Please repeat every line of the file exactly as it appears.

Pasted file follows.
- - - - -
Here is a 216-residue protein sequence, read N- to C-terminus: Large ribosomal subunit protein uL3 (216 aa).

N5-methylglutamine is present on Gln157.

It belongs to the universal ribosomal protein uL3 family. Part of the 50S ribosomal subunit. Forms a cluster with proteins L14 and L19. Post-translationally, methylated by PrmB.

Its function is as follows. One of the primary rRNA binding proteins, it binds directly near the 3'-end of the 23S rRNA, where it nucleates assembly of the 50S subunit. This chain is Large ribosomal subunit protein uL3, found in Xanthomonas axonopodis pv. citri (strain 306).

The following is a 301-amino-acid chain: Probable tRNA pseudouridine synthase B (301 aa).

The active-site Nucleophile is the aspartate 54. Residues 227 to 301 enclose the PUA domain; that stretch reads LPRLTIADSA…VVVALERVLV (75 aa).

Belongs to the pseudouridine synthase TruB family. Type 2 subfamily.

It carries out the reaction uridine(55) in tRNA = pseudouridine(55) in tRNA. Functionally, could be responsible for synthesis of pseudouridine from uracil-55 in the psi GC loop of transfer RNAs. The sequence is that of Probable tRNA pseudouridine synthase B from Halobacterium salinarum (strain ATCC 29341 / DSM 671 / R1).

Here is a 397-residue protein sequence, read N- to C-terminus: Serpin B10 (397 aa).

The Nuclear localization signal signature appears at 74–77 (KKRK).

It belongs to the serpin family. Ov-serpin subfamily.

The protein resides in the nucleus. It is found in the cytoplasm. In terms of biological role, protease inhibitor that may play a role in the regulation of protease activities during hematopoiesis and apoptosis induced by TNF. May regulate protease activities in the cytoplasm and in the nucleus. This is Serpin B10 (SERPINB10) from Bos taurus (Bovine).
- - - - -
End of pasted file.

Here is a 216-residue protein sequence, read N- to C-terminus: Large ribosomal subunit protein uL3 (216 aa).

N5-methylglutamine is present on Gln157.

It belongs to the universal ribosomal protein uL3 family. Part of the 50S ribosomal subunit. Forms a cluster with proteins L14 and L19. Post-translationally, methylated by PrmB.

Its function is as follows. One of the primary rRNA binding proteins, it binds directly near the 3'-end of the 23S rRNA, where it nucleates assembly of the 50S subunit. This chain is Large ribosomal subunit protein uL3, found in Xanthomonas axonopodis pv. citri (strain 306).

The following is a 301-amino-acid chain: Probable tRNA pseudouridine synthase B (301 aa).

The active-site Nucleophile is the aspartate 54. Residues 227 to 301 enclose the PUA domain; that stretch reads LPRLTIADSA…VVVALERVLV (75 aa).

Belongs to the pseudouridine synthase TruB family. Type 2 subfamily.

It carries out the reaction uridine(55) in tRNA = pseudouridine(55) in tRNA. Functionally, could be responsible for synthesis of pseudouridine from uracil-55 in the psi GC loop of transfer RNAs. The sequence is that of Probable tRNA pseudouridine synthase B from Halobacterium salinarum (strain ATCC 29341 / DSM 671 / R1).

Here is a 397-residue protein sequence, read N- to C-terminus: Serpin B10 (397 aa).

The Nuclear localization signal signature appears at 74–77 (KKRK).

It belongs to the serpin family. Ov-serpin subfamily.

The protein resides in the nucleus. It is found in the cytoplasm. In terms of biological role, protease inhibitor that may play a role in the regulation of protease activities during hematopoiesis and apoptosis induced by TNF. May regulate protease activities in the cytoplasm and in the nucleus. This is Serpin B10 (SERPINB10) from Bos taurus (Bovine).